Suicides by Household Chemicals
Gordon Graham here with Today’s Tip from Lexipol. Today’s Tip is for law enforcement and firefighters.
Lingering vapors and residues can seriously injure or kill officers and firefighters who respond to the scene.
Today’s tip is about the dangers of suicides carried out using household chemicals.
We’ve talked about this before. It’s worthy of more discussion because of the great risk to first responders.
Suicide by inhalation of hydrogen sulfide gas is becoming more common. Anyone can make the gas by mixing household chemicals together. Releasing the toxic fumes into a small and unventilated space like a car or closet causes death by asphyxiation.
The lingering vapors and residues can seriously injure or kill officers and firefighters who respond to the scene.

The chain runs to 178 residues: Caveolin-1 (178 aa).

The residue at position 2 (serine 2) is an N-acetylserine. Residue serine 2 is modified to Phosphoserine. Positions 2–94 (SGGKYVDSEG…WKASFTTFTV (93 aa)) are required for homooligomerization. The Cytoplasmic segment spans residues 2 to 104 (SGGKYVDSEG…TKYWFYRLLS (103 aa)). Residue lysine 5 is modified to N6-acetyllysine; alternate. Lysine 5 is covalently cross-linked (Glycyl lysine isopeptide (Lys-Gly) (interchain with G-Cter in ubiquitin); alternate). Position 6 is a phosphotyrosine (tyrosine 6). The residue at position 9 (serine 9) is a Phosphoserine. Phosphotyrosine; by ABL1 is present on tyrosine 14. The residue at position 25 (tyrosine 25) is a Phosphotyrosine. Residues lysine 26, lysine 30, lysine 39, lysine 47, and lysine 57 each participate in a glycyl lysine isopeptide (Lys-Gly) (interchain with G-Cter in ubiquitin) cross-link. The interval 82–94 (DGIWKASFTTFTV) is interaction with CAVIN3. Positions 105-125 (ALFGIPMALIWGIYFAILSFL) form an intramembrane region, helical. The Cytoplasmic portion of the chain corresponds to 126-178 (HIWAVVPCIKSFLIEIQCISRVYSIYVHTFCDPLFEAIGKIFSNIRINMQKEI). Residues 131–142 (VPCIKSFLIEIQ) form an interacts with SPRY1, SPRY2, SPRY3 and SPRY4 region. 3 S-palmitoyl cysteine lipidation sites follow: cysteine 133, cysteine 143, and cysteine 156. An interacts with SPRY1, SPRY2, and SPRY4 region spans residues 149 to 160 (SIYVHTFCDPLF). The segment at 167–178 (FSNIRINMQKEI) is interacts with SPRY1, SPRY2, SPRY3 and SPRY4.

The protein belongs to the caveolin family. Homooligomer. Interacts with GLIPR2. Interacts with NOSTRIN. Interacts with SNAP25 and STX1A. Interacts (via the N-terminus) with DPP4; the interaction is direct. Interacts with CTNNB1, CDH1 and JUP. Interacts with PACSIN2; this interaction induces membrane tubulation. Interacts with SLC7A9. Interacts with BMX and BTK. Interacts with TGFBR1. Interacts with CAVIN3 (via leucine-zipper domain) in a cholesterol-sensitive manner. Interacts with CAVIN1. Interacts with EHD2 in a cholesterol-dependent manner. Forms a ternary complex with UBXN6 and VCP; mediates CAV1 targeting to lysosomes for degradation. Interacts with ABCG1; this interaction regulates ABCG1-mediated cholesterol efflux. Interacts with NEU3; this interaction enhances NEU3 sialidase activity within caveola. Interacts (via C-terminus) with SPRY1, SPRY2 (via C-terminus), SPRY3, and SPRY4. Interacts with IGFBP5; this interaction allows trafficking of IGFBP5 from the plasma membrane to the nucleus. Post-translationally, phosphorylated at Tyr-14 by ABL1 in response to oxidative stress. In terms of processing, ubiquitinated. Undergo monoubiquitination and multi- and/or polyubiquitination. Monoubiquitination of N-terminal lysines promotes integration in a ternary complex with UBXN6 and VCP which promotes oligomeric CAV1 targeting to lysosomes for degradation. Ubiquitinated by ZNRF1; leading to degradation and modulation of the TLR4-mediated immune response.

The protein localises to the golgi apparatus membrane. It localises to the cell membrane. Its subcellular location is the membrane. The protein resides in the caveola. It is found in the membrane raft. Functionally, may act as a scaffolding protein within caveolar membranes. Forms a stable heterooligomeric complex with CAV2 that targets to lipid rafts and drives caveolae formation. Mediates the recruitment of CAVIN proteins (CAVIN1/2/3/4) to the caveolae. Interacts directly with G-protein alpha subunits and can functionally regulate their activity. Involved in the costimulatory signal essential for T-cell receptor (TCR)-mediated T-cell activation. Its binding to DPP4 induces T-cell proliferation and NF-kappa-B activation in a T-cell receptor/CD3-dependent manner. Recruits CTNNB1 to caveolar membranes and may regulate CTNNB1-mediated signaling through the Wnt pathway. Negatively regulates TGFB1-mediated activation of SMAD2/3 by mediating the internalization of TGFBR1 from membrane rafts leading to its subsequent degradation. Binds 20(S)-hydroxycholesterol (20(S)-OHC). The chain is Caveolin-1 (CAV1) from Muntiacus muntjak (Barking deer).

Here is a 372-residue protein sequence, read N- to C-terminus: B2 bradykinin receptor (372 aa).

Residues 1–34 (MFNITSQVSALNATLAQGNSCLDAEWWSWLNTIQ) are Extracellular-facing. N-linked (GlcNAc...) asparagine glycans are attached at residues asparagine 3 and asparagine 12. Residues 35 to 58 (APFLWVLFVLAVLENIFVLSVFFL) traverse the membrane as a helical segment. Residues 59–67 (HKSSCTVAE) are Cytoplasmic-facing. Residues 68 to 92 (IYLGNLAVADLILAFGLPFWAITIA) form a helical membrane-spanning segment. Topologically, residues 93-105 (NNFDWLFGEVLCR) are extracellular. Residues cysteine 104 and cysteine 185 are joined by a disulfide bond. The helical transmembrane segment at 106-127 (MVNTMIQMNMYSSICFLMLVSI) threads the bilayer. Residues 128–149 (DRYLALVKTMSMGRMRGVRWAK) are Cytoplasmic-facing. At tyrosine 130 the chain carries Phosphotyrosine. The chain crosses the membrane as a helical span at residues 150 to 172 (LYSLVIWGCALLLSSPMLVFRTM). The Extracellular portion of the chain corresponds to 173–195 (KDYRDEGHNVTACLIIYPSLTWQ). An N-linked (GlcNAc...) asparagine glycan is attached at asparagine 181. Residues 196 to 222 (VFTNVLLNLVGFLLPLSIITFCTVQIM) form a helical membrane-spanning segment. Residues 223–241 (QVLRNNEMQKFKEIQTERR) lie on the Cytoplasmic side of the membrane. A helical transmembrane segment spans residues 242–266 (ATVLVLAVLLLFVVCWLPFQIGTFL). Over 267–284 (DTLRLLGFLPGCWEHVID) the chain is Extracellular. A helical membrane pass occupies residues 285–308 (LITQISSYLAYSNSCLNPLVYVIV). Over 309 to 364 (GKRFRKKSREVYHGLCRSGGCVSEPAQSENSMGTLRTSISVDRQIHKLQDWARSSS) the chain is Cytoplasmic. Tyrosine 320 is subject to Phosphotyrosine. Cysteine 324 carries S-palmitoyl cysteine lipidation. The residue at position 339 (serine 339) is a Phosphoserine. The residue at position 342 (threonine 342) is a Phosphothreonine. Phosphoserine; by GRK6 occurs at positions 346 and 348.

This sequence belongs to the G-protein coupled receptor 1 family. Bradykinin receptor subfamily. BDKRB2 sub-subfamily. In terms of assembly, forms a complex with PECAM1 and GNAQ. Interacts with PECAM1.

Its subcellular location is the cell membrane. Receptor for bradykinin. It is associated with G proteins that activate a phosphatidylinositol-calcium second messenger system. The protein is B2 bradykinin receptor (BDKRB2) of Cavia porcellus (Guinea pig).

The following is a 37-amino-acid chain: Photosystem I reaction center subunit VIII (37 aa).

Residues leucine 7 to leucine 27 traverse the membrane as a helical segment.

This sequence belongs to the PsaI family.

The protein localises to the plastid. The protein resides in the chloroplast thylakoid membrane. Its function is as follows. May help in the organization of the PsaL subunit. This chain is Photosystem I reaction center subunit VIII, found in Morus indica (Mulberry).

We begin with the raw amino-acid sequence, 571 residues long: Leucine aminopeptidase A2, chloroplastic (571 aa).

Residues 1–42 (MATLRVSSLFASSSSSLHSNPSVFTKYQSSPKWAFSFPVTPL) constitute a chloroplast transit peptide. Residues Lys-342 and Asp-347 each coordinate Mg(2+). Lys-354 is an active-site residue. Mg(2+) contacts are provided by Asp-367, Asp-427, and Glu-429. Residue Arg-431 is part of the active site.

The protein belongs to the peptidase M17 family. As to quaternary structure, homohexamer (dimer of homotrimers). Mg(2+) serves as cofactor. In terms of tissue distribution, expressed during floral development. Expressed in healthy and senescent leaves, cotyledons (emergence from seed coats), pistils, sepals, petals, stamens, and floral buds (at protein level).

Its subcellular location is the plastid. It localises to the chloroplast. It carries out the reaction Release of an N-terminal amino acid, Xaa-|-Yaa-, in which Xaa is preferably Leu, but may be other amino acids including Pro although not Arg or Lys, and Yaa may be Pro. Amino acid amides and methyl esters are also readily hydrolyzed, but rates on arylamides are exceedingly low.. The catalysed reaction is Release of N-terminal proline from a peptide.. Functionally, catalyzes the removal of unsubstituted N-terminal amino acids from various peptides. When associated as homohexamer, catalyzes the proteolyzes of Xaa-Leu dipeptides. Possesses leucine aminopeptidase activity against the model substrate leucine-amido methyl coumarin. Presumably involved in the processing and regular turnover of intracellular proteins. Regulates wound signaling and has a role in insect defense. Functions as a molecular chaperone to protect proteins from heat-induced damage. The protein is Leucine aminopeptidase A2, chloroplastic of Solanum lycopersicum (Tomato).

Be alert for some clues of chemical assisted suicide on unexplained death calls, or whenever you encounter an unconscious person in an enclosed space or vehicle.
You could smell a strong odor of rotten eggs. You might also find a note or sign designed to warn first responders. You might see tape over windows or vents that might have been used to seal the fumes inside. Look for buckets that look out of place. They may contain chemicals or liquids you can’t easily identify. Be wary of empty chemical containers, like pesticides or kitchen or bathroom cleaners.
If you think you might be dealing with a chemical suicide incident, slow down. Stay back. Keep others out. And call for the HAZMAT team. They have the equipment and training to help resolve the situation safely. Make sure you are not walking into a toxic and deadly environment.
And that’s Today’s Tip from Lexipol. Gordon Graham signing off.